Kim Potter trial: Minneapolis jury finds ex-police officer guilty in death of Daunte Wright

Jury found Potter guilty on first and second degree manslaughter charges

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The jury has found former Minneapolis-area police Officer Kim Potter guilty of first and second degree manslaughter charges in the April 2021 death of Daunte Wright. 

Kim Potter, 49, could face a maximum sentence of 15 years for the first-degree manslaughter charge, while the second-degree charge carries a maximum sentence of 10 years. 

Judge Regina Chu ordered Potter to be taken into custody and held without bail. She also praised the jurors as "heroes of the judicial system." The judge rejected a request from the defense team that Potter be allowed to remain out on $100,000 bail before sentencing. They argued that it's Christmas season and Potter is a devout Catholic, but prosecutors noted that Potter's family had moved out of state. 

The jury, comprised of six men and six women, had spent over 27 hours deliberating. 

Kim Potter is being held at a correctional facility in Shakopee, Minnesota, while she awaits sentencing. 

Kim Potter is being held at a correctional facility in Shakopee, Minnesota, while she awaits sentencing.  (Minnesota Department of Corrections)

Outside the courtroom, staff elsewhere in the Hennepin County Government Center were instructed to stop work and exit the building before the decision was read aloud deciding Potter’s fate. The entire Minneapolis courthouse was to be cleared before the outcome was announced for security measures. 

Kim Potter's husband yelled out, "I love you Kim," as she was taken into custody and Potter said it back. 

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Minnesota Attorney General Keith Ellison said outside the courthouse that "we have a degree of accountability for Daunte’s death," but that he also felt for Potter. 

"She is going from being an esteemed member of the community, an honored member of a noble profession, to being convicted of a serious crime," Ellison said. "I don’t wish that on anyone, but it was our responsibility as the prosecutor, as ministers of justice, to pursue justice wherever it led, and the jury found the facts."

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Potter had 26 years of experience as a police officer on April 11 when she says she mistook her handgun for her Taser and fatally wounded 20-year-old Wright.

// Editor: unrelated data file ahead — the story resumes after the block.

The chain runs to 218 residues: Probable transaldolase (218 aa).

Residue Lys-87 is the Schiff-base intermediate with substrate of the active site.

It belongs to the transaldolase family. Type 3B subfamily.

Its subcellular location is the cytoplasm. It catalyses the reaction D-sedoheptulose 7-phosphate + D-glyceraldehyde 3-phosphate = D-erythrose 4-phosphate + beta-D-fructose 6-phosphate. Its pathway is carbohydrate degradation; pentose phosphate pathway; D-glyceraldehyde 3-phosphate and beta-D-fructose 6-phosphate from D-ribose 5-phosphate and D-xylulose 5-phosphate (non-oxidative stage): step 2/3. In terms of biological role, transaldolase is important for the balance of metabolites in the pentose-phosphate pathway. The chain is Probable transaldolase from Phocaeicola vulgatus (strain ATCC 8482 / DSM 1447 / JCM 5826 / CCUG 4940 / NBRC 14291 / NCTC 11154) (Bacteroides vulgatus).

The 26-year police veteran and other officers, including a trainee, were attempting to arrest Wright when he tried to get back into his vehicle, video shows.

The officers had attempted to stop Wright and then tried to detain him after learning of a warrant for his arrest. Wright, 20, can be seen in a police video climbing back into the driver’s seat of a vehicle as the officers scuffle with him. 

In Potter’s body camera footage from the shooting, she can be heard yelling, "I’ll tase you!" and "Taser! Taser! Taser!" before firing her handgun.

She can then be heard saying, "I grabbed the wrong f------ gun," followed by: "Holy s---, I just shot him."

Former Brooklyn Center police Officer Kim Potter reacts as Hennepin County Judge Regina Chu reads the verdict on Thursday, Dec. 23, 2021 at the Hennepin County Courthouse in Minneapolis, Minn. 

Former Brooklyn Center police Officer Kim Potter reacts as Hennepin County Judge Regina Chu reads the verdict on Thursday, Dec. 23, 2021 at the Hennepin County Courthouse in Minneapolis, Minn.  (Court TV via AP, Pool)

Potter testified for about three hours on Friday before the defense rested its case. She has said she mistook her handgun for her Taser when she opened fire. 

The 12-person jury was made up of nine White panelists and three people of color – two Asian women and a Black woman. Six jurors were men and six were women. 

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Judge Chu scheduled Potter to be sentenced on Feb. 18. She faces up to 15 years in prison for the first-degree manslaughter charge and up to 10 years in prison for the second-degree manslaughter charge. 

The prosecution has said they'll seek an upward departure from sentencing guidelines due to aggravating factors, arguing that Potter's actions were a danger to others and that she abused her authority as a police officer. 

Fox News' Audrey Conklin, Paul Best, and Jiovanni Lieggi contributed to this report.